Feeds

Windows 8

Apple iOS 7 makes some users literally SICK. As in puking, not upset

Excessive zoom and 3D-effect graphics in Apple's latest iOS is leaving some users reaching for the sick bucket

Windows 8 on ARM: Microsoft bets on Office 15 and IE10

WOA: hardware saviour to software challenges?

Build a business case: developing custom apps

Battery burn baby, burn

Microsoft wants to ensure that WOA does not fall over and does not burn up the battery – the latter especially is one of the big plusses about ARM. Sinofsky says one reason there aren't any x86 code ports or virtualisation of existing apps on ARM is because this would defeat the idea of longer battery life.

With the safety blanket gone, Windows 8 brings two new ways of doing business: the Windows marketplace – a concept so far mostly pushed on the Windows Phone side of Redmond – and something called WinRT. The latter is Microsoft's Windows Runtime, a programming model and execution environment for Metro UI that lets you develop using C, C++, C#, VB.Net and Javascript. Apps will be downloaded from Microsoft's Windows Store to WOA.

"Consumers obtain all software, including device drivers, through the Windows Store and Microsoft Update or Windows Update," Sinofsky wrote.

Software companies run a huge risk when they change basic tenets or established practices of coding for their software. They risk losing partners and customers that might want to stick with the existing way of working and may drift over to the competition. In Microsoft's case, the threat is less that devs drift to Apple – as there's relatively little historical crossover there – but that Windows devs stick with the x86 way of life.

Microsoft hopes to keep devs on side with its conscious decision to keep the desktop and not jettison it entirely for a future of Metro-UI touch and the Windows Store. Hence Office 15. It's also the thinking behind WinRT.

Sinofsky blogged: "Some have suggested we might remove the desktop from WOA in an effort to be pure, to break from the past, or to be more simplistic or expeditious in our approach. To us, giving up something useful that has little cost to customers was a compromise that we didn't want to see in the evolution of PCs."

Success for Microsoft's Windows 8 bet will depend on two factors, however. The first is whether WinRT proves to be as smooth as Microsoft has contended. If so, then it stands a chance of carrying existing developers skilled in programming for Windows. This is something Microsoft is counting on, to open up a new platform to its standing army of coders.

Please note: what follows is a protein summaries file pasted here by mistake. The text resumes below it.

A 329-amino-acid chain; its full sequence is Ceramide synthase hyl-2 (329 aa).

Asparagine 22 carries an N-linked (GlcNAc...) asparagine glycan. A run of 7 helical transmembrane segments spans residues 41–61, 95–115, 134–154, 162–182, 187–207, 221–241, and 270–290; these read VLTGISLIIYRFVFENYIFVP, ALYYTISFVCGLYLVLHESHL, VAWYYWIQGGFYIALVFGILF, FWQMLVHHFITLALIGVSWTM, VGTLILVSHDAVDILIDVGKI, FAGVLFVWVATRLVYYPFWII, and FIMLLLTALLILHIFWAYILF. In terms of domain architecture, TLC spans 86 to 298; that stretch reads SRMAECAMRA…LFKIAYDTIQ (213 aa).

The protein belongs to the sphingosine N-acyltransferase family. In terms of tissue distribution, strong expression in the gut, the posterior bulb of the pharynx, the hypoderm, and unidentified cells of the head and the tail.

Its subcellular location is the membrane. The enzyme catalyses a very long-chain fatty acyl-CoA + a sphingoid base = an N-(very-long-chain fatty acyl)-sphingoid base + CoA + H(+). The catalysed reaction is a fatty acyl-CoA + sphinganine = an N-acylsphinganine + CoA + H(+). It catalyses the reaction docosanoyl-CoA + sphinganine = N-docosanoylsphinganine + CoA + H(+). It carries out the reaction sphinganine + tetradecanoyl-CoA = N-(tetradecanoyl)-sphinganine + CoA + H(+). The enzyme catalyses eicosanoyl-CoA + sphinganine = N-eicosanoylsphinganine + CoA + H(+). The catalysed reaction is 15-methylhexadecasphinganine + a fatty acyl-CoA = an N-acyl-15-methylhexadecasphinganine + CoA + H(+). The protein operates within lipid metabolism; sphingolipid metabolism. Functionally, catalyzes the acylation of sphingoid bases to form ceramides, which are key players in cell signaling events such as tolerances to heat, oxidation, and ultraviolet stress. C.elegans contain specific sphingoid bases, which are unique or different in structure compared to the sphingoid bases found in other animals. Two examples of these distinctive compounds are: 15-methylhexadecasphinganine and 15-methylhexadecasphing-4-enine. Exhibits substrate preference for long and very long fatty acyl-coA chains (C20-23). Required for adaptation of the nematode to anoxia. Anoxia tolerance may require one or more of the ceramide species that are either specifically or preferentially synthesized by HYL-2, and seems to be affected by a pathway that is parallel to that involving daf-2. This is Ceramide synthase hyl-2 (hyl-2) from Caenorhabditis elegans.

WinPho and Silverlight once more

This kind of thinking was also found in Windows Phone and Silverlight. That is, if you made the tools and development framework smooth and painless enough for existing Visual Studio PC coders, they could also code for Windows Phone or Silverlight. The market didn't flip.

The second factor Microsoft is banking on – and which is more or less out of its control – will be popularity of ARM PC devices running NVIDIA, Qualcom and Texas Instruments designs that are due at the "same time" as Windows 8 for x86 systems. It's the sexiness of the device and its ease of use that has helped sell things like the iPad, iPhone and Kindle to end user and coder alike. Large market share has given developers something they can address, not simplified coding frameworks and tools.

The ARM PC makers have proved a lot less leaky and showy than their x86 cousins, so it remains an unknown just what's coming and whether they can seduce devs as successfully as Apple's iPhone and iPad. So far, all we have is Sinofsky's predictable promise that what is coming will have been worth waiting for.

"PC manufacturers are hard at work on PCs designed from the ground up to be great and exclusively for WOA," Microsoft's Windows man said.

The bet is still in play. ®

Boost IT visibility and business value

More from The Register

next story
Secure microkernel that uses maths to be 'bug free' goes open source
Hacker-repelling, drone-protecting code will soon be yours to tweak as you see fit
NO MORE ALL CAPS and other pleasures of Visual Studio 14
Unpicking a packed preview that breaks down ASP.NET
KDE releases ice-cream coloured Plasma 5 just in time for summer
Melty but refreshing - popular rival to Mint's Cinnamon's still a work in progress
Leaked Windows Phone 8.1 Update specs tease details of Nokia's next mobes
New screen sizes, dual SIMs, voice over LTE, and more
Another day, another Firefox: Version 31 is upon us ALREADY
Web devs, Mozilla really wants you to like this one
Put down that Oracle database patch: It could cost $23,000 per CPU
On-by-default INMEMORY tech a boon for developers ... as long as they can afford it
Google shows off new Chrome OS look
Athena springs full-grown from Chromium project's head
prev story

Whitepapers

Implementing global e-invoicing with guaranteed legal certainty
Explaining the role local tax compliance plays in successful supply chain management and e-business and how leading global brands are addressing this.
The Essential Guide to IT Transformation
ServiceNow discusses three IT transformations that can help CIO's automate IT services to transform IT and the enterprise.
Consolidation: The Foundation for IT Business Transformation
In this whitepaper learn how effective consolidation of IT and business resources can enable multiple, meaningful business benefits.
How modern custom applications can spur business growth
Learn how to create, deploy and manage custom applications without consuming or expanding the need for scarce, expensive IT resources.
Build a business case: developing custom apps
Learn how to maximize the value of custom applications by accelerating and simplifying their development.